Keen gardeners and allotment owners, are well aware of the issues with water. While a good bit of rain is great, a torrid downpour isn’t. As an allotmenteer myself, I’m fully aware of the impacts of both no rain, and too much rain in a single session.


As many of us know, global warming leads to adverse weather conditions. So far, it’s been a particularly cold and wet begining to the year. Does that mean we are going to have a particularly hot summer? Or that we are going to have dry spells, followed by short heavy showers? We can not be sure at this point. What we can be sure of is that neither scenario would be a major surprise to those in the know.

Many parts of the UK are classed as water stress areas. Here are a few more facts to bear in mind:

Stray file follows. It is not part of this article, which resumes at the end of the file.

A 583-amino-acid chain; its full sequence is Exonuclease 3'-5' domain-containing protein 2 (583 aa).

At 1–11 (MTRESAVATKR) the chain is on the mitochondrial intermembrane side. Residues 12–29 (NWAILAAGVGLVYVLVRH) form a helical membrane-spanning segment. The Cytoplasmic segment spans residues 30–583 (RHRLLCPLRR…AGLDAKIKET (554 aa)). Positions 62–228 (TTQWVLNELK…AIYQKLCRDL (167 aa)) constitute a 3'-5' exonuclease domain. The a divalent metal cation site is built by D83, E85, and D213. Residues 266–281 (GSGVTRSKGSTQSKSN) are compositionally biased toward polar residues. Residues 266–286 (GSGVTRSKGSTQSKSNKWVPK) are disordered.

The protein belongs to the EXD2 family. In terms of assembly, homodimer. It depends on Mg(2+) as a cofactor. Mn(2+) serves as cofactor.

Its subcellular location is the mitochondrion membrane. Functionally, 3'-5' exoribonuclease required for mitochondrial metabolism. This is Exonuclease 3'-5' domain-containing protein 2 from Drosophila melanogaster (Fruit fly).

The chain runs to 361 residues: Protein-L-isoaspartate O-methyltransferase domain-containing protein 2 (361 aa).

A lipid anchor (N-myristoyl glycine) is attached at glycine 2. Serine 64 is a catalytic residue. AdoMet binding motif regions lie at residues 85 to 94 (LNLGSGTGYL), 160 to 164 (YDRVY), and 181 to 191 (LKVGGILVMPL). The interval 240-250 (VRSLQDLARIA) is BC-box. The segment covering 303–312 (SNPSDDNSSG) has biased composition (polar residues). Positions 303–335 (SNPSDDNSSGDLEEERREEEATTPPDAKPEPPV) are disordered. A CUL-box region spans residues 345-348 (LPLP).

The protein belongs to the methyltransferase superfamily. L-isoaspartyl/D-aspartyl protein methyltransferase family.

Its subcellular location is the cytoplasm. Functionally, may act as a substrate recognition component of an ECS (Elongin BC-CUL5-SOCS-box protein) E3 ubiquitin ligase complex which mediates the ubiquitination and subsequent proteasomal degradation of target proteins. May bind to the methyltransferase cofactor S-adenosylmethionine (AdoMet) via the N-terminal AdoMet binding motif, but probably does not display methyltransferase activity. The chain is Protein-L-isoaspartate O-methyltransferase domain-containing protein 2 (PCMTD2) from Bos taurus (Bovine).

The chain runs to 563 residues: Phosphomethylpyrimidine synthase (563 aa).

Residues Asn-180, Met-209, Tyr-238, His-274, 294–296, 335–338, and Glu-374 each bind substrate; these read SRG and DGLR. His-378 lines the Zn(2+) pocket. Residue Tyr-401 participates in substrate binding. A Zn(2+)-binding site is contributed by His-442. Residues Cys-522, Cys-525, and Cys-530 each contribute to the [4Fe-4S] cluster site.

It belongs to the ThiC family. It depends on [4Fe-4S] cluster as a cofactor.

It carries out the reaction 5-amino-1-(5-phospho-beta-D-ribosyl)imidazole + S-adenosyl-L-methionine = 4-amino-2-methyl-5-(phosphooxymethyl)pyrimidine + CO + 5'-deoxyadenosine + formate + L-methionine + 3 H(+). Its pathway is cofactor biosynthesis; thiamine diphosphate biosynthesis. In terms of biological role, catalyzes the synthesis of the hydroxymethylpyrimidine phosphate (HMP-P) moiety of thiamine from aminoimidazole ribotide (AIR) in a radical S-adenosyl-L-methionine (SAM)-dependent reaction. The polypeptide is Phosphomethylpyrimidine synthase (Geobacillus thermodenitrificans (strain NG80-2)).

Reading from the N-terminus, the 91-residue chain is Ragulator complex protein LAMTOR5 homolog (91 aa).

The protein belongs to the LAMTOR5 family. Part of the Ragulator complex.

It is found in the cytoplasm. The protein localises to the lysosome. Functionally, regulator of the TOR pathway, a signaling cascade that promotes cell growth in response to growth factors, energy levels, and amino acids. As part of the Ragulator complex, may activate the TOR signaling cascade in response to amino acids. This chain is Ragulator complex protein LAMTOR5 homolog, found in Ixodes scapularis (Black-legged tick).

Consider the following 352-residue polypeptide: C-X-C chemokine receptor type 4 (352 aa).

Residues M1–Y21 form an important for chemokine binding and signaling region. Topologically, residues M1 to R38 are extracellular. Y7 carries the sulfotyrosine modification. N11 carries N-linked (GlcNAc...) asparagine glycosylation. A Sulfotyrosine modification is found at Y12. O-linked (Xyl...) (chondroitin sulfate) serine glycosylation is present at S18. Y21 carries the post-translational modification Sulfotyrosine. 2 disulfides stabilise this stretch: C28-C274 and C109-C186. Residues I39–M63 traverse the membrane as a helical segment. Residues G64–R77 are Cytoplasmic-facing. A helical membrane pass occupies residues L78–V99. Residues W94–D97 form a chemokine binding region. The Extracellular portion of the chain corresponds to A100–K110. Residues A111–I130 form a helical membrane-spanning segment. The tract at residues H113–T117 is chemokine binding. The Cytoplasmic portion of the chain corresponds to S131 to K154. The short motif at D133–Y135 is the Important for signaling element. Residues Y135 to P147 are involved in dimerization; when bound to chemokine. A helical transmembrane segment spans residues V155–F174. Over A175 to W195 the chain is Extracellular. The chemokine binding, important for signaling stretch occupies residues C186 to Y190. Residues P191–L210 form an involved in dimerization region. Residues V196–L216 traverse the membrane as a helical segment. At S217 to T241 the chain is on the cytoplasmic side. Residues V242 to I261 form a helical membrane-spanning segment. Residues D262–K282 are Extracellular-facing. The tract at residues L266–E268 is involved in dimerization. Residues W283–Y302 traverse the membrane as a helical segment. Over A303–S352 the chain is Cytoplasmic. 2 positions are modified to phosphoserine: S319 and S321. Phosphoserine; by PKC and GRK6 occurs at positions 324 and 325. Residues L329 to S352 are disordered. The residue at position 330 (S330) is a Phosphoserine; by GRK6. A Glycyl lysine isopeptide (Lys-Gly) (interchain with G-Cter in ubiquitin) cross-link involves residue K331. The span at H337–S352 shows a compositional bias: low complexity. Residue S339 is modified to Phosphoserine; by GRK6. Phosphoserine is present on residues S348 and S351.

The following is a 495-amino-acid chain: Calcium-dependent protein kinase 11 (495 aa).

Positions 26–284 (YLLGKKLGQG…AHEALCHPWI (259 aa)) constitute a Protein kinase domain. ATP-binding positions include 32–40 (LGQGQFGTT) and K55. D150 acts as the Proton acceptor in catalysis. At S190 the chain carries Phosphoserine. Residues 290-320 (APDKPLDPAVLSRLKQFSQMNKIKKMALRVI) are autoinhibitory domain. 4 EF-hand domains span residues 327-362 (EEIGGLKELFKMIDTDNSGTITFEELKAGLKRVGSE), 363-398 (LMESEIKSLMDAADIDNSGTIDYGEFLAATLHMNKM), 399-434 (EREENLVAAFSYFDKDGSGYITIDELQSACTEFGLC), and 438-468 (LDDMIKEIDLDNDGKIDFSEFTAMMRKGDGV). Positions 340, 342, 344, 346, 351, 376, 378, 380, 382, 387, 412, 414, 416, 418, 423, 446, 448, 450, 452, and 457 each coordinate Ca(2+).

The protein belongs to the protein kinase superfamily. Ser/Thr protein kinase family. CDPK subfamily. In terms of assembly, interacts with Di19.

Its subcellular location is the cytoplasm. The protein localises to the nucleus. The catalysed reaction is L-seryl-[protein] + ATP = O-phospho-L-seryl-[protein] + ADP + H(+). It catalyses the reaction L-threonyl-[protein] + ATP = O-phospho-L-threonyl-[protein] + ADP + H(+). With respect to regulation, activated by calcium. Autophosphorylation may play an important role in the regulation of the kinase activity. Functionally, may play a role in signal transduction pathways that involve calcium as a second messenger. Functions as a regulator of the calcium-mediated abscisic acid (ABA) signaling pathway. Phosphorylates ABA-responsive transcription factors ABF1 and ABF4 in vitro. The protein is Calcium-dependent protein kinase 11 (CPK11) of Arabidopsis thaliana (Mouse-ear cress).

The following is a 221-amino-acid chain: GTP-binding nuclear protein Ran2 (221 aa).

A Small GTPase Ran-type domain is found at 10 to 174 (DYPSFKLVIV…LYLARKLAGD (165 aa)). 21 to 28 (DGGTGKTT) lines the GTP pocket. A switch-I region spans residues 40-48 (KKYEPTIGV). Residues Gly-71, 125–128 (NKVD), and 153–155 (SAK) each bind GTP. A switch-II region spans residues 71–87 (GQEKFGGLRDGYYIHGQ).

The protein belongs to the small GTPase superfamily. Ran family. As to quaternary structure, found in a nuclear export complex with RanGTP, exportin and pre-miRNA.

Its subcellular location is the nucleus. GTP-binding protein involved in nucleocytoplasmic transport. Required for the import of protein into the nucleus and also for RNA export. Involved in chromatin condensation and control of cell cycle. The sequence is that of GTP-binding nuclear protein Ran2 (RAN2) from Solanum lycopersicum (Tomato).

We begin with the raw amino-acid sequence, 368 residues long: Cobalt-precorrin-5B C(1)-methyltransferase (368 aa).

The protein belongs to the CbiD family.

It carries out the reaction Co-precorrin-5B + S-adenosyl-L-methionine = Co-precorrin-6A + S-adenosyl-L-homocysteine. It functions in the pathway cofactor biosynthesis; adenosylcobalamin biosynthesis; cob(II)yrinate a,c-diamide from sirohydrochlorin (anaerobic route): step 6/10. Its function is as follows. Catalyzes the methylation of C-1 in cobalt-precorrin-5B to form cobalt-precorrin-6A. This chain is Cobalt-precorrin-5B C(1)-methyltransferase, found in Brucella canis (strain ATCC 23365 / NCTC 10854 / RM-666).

Less than 10 countries have 60per cent of the world’s available fresh water. The UK isn’t one of them.
The area of the world stricken by drought has doubled since the ’70’s. We can’t be next? Can we? I wonder how many high street retailers, and financial institutions have said the same recently?
It takes 7 litres of water to make 1 litre of beer. Apparently, we drink a lot of the stuff, much of which is manufactured here in Britain.
I think that prompts the discussion for the need for rainwater harvesting, and/or reducing water usage.

With the housing market the way it is, many people are choosing to improve, rather than move. If this is you, then seriously consider rainwater harvesting.

Many people don’t realise that rainwater is soft water, and free from added chemicals. This means it is better for the garden, and also better for your mashing machine if you’re in a hard water area. Not only does it negate the need for water softeners, but for those who don’t use them, it’s likely to increase the life, and efficiency of your washing machine. It could save you approximately 25p per tablet per wash, and reduce your electricity bill, and carbon emissions. So even more reason to consider it.

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